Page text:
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The Bag Man (Film Review)

bag_manIn the late ‘90s and early ‘00s, there was a strange influx of independent films, or studio films in the guise of independent aesthetics, that flooded the market, emulating the dialogue stylings of Quentin Tarantino, while perhaps leaning into stranger territory. Films like The Big Empty, Things to Do in Denver When You’re Dead and Go followed that structure to varying degrees of success and notoriety, but for whatever reasons, economic or creative, those films seemingly disappeared, only occasionally surfacing as meta-films or genre deconstructions. However, these films, for all their various flaws and lapses of logic, were often examples of worlds unlike the world we live in, bizarre in nature but confident in its existence.

In many ways, The Bag Man feels like a return to films of that ilk, soaked in neon and populated with strange, unkempt characters who are rarely alienating in nature. Driven by a unique and warped sense of humor, The Bag Man is not the best film of its kind, but it’s much more enjoyable than one might expect. Granted, the plot of the film is quite familiar, as the film follows a gun-for-hire to act as a courier and protector of a mysterious bag that’s not to be opened, fending off various weirdos whose knowledge of the bag is equally as shrouded in secrecy.

Director David Grovic, who also co-wrote with Paul Conway, based on a screenplay by James Russo (inspired by the story “The Cat” by Marie-Louise von Franz), creates a film that feels structured yet not completely focused, drifting in and out of the world of the surreal on a whim. The script alternates between ridiculously off-the-mark and enjoyable unexpected, with one’s enjoyment of the film usually reliant on how far into the world they’re willing to go. Cinematographer Steve Mason does a superb job of making the world seem a little off, using extreme colors, odd frame composition and heavy shadowing to the film’s advantage. And the score from Tony Morales and Edward Rogers does a good job as setting the film as a Lynchian spin on classic noir tales, even if the material doesn’t completely fit the bill.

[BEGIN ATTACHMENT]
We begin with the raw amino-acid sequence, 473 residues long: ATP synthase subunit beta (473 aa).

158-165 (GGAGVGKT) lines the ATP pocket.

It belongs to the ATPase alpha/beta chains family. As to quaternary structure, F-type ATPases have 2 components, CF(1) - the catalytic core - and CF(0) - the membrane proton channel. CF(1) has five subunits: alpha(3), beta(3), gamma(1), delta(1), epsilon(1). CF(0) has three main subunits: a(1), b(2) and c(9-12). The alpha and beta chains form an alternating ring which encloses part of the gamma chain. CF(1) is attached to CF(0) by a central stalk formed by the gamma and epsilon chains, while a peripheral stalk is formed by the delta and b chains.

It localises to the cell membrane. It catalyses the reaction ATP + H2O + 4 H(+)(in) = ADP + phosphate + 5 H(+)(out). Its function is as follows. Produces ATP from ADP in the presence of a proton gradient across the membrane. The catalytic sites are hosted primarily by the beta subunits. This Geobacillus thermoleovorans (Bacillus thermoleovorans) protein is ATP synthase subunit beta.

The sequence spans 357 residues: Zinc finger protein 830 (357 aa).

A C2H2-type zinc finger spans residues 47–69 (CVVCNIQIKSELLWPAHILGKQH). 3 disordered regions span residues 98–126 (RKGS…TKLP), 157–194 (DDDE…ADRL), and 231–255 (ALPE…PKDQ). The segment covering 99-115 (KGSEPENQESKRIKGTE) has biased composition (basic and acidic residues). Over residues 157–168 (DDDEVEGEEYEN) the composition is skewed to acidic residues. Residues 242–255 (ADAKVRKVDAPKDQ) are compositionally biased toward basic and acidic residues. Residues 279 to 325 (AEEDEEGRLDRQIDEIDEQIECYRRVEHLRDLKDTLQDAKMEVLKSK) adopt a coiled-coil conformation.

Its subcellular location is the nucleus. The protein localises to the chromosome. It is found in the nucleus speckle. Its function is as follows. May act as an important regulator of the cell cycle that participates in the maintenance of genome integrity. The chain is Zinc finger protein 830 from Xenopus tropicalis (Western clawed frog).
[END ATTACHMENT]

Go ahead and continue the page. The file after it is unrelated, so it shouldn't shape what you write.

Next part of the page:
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However, despite its flaws, The Bag Man succeeds mostly on the power of its strong cast, many of whom feel unrestrained and playful in that unique universe. John Cusack does an excellent job as the protagonist, ostensibly as the only sane man in the film whilst believably adept at being both clever and deadly. Rebecca Da Costa carries her own among the films multiple heavy hitters, which is impressive considering this is her first major English-speaking role. Yet the film is most memorable from its eclectic supporting cast, from a gleefully absurd Robert De Niro to a fantastically meek Crispin Glover to a restrained and intimidating Dominic Purcell, many of whom steal their respective scenes throughout The Bag Man.

Overall, The Bag Man is quite entertaining, never becoming too dull or dumb for its own good and allowing its mystery to unfold naturally. Although there are flaws in bits of dialogue and pacing, especially with what appears to be a rushed and tacked-on ending, the film makes up for it with great performances, a demented sense of humor and an engaging plot progression. The film’s balance between goofy weirdness and intense thrills makes for a unique cinematic experience, and The Bag Man does well to remind audiences that a film can be off-beat and satisfying without reveling in perverse, artificial quirk.

The Bag Man is available on VOD and iTunes, and is currently in select theaters.

About Jay Plainsafe

Jay Plainsafe is an amateur filmmaker and critic, dealing primarily in the realm of the absurd. He’s an advocate for the cult film in-theater experience and believes the VOD landscape has allowed incredible distribution to reshape the horror genre. He’s currently working on his first television pilot script and is not on any social media… yet.

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